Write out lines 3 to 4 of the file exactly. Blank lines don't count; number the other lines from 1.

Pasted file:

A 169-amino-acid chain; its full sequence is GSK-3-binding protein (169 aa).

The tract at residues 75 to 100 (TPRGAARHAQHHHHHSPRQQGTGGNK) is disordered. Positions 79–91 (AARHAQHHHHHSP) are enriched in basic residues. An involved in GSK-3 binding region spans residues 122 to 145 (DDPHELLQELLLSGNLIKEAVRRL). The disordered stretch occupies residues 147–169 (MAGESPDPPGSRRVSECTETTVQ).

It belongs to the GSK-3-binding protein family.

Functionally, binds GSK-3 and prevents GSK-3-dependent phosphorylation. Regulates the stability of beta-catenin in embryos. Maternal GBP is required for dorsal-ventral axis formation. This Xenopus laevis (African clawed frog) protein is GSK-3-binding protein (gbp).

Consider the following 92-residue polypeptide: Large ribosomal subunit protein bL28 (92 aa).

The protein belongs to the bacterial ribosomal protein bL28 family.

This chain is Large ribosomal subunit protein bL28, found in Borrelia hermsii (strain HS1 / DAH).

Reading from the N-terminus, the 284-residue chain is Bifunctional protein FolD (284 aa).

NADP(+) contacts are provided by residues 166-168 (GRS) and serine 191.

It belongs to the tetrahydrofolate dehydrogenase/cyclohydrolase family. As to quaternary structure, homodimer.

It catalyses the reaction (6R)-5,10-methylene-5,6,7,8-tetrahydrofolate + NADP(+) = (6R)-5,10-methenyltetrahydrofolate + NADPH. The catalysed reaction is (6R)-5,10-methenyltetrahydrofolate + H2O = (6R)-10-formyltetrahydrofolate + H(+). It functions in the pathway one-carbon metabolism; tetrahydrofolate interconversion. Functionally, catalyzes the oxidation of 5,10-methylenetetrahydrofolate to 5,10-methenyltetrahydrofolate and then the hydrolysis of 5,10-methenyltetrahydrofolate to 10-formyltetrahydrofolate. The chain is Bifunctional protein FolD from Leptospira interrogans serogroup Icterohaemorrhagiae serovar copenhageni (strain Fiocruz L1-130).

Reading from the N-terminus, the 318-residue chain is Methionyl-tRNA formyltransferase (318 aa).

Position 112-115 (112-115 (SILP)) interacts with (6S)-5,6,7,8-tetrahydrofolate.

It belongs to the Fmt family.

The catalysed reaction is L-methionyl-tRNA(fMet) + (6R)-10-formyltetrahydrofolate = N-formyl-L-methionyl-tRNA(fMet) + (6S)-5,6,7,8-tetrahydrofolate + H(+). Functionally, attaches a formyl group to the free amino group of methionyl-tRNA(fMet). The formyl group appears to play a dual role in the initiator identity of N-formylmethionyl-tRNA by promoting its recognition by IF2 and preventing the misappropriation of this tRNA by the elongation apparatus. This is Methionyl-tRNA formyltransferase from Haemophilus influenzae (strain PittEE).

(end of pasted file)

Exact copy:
It belongs to the GSK-3-binding protein family.

Functionally, binds GSK-3 and prevents GSK-3-dependent phosphorylation. Regulates the stability of beta-catenin in embryos. Maternal GBP is required for dorsal-ventral axis formation. This Xenopus laevis (African clawed frog) protein is GSK-3-binding protein (gbp).